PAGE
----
eBay Fraud Case Uncovered; 21 Suspects Indicted So Far
by Jim Kouri, CPP
In one of the largest Internet fraud cases in US history, federal fraud charges were filed on Thursday against 21 defendants who allegedly participated in an international fraud scheme in which victims were led to believe that they were purchasing items that were listed for sale on the Internet, typically via auctions on eBay, but then did not receive the goods that they paid for.
Altogether, the defendants and others allegedly illegally obtained more than $5 million, which was collected mostly in the Chicago area over the last three years from more than 2,000 victims from across the United States and abroad as part of an Internet-based scheme that originated in Romania.
Of the 21 defendants, 8 were arrested early Thursday in the Chicago area, while 5 others were already in custody, one will surrender later, and the remaining 6 are fugitives, announced Patrick J. Fitzgerald, United States Attorney for the Northern District of Illinois.
Fitzgerald garnered national attention when he investigated the Valerie Plame-Spy Leak Case.
Each of the 21 defendants was charged with one count of wire fraud in a complaint that was filed. Those arrested Thursday morning in the Chicago area were scheduled to appear before U.S. Magistrate Judge Maria Valdez in U.S. District Court in Chicago.
“This case is an example of using new technology to commit an old-fashioned fraud scheme,” Mr. Fitzgerald said. “There is no refuge in cyberspace for those who use the Internet to cloak and facilitate criminal activity as law enforcement is becoming ever more adept at investigating cybercrime.”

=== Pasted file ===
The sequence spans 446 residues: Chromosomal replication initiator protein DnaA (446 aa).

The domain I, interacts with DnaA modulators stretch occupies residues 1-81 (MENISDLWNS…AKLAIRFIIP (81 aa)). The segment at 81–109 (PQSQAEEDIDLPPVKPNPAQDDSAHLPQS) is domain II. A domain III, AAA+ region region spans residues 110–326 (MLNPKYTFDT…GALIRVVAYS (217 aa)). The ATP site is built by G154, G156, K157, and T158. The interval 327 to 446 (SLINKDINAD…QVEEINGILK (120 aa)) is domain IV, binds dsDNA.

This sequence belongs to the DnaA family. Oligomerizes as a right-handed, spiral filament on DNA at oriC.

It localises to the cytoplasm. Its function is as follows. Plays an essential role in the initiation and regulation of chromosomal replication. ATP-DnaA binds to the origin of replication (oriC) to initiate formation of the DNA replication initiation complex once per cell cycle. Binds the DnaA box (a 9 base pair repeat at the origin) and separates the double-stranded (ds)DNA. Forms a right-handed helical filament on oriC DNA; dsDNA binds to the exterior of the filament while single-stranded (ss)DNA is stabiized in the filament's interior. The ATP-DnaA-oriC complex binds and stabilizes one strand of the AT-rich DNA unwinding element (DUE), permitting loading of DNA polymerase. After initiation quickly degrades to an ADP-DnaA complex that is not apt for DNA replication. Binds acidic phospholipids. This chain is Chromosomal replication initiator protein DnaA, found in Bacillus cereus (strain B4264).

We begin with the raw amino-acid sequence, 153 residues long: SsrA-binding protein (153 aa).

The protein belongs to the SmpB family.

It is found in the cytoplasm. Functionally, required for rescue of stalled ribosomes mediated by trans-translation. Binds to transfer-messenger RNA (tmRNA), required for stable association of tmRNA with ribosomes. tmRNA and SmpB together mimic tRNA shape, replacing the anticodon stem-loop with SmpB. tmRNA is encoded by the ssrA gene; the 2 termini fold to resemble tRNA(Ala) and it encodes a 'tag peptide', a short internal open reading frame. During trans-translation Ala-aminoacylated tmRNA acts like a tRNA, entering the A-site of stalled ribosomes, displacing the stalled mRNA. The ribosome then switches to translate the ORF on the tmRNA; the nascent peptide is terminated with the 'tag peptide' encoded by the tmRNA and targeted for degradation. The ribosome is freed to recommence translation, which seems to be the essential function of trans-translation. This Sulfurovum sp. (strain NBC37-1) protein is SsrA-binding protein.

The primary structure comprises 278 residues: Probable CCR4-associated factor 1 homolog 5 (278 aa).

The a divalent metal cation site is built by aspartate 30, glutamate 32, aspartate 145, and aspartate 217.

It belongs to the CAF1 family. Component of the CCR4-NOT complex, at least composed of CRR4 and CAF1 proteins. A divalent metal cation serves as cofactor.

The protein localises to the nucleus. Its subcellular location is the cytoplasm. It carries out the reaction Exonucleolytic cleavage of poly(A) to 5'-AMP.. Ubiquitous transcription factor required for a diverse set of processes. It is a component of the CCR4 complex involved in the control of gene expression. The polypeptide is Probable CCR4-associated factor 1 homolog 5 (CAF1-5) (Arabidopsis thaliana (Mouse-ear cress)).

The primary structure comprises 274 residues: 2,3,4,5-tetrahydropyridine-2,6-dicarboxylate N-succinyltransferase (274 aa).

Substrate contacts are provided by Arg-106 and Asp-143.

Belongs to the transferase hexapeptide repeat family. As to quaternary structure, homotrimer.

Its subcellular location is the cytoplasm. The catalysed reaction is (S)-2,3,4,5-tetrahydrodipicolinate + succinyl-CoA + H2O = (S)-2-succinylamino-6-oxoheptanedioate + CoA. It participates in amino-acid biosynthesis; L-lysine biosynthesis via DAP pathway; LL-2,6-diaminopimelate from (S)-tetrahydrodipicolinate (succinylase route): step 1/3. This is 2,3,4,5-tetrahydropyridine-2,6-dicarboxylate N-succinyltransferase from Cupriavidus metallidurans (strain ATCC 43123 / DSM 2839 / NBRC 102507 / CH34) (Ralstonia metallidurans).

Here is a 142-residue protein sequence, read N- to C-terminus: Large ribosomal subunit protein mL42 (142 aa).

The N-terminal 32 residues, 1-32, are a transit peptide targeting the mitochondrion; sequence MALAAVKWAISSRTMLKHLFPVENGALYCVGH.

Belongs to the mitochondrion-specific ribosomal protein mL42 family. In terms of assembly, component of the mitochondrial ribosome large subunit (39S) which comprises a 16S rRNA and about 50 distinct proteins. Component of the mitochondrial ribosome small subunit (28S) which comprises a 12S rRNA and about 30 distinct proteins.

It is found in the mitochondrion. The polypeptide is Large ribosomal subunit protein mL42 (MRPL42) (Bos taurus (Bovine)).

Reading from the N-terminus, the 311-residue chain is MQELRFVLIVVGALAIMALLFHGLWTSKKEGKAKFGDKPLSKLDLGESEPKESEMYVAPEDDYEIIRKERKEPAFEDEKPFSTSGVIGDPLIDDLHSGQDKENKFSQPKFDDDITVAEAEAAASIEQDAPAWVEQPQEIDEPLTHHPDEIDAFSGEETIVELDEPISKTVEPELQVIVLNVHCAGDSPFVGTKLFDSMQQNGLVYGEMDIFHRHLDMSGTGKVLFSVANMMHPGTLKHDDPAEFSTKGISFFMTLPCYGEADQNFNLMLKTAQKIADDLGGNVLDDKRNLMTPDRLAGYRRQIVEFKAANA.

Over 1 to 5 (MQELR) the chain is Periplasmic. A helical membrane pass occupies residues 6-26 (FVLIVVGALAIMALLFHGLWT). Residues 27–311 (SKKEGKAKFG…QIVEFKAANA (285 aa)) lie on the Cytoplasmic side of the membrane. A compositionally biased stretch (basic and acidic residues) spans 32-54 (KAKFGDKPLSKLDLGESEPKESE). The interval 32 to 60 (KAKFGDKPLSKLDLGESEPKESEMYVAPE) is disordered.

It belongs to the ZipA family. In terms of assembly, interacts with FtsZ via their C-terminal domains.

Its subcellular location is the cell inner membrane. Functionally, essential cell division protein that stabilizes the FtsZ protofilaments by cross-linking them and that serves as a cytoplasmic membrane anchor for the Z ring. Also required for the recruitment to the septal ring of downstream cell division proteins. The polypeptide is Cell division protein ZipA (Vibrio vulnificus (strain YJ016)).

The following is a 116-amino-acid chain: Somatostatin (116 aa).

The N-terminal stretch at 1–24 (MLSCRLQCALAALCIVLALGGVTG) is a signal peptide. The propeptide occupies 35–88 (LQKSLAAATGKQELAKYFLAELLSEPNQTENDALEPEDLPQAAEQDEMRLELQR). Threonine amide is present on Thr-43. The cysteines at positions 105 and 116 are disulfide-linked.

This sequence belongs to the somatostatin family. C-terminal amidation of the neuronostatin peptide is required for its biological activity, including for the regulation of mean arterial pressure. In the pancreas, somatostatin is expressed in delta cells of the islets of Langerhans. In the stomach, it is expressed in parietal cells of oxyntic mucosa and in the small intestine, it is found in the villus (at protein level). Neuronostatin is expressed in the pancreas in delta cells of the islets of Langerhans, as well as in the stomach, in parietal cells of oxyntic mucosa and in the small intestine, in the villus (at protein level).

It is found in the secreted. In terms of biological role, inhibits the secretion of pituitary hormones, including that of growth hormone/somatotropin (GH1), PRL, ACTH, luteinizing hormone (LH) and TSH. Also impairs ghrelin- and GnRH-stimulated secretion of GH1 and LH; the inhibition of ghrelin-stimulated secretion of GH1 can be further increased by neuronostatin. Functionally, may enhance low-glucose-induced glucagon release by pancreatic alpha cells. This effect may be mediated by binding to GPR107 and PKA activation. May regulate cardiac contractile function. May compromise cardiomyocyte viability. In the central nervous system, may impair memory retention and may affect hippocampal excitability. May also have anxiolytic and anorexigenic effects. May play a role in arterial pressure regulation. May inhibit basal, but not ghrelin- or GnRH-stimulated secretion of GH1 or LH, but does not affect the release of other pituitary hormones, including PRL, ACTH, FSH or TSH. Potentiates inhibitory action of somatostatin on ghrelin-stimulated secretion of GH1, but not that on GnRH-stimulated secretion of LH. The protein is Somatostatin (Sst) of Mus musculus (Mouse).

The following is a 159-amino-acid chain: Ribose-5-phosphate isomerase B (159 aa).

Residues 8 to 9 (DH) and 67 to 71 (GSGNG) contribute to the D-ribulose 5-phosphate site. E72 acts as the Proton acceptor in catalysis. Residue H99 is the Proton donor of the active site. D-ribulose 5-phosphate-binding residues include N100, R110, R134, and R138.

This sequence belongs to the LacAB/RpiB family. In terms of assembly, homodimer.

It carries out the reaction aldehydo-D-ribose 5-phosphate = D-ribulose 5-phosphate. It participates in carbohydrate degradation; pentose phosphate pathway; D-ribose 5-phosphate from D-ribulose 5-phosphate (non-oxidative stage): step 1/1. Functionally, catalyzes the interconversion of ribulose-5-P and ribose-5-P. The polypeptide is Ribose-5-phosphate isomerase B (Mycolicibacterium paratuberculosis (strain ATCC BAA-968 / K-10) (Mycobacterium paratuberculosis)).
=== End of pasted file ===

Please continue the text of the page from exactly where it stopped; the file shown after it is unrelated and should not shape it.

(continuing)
Mr. Fitzgerald announced the charges together with Robert D. Grant, Special Agent-in-Charge of the Chicago Office of the Federal Bureau of Investigation, Elissa A. Brown, Special Agent-in-Charge of the Chicago Office of Immigration and Customs Enforcement, and Superintendent Philip J. Cline of the Chicago Police Department, during a press conference on Thursday. The investigation is continuing, they said.
Law enforcement agencies investigated a large volume of complaints and reviewed records from Western Union and currency exchanges of more than 2,000 wire transfers of funds believed to be related to the alleged fraud scheme between November 2003 and August 2006.
Generally, victims who bid unsuccessfully on items were led to believe that they were being given a “second-chance” to purchase items and were instructed over the Internet to send money via Western Union to be picked up by the seller or the seller’s agent, generally in the Chicago area.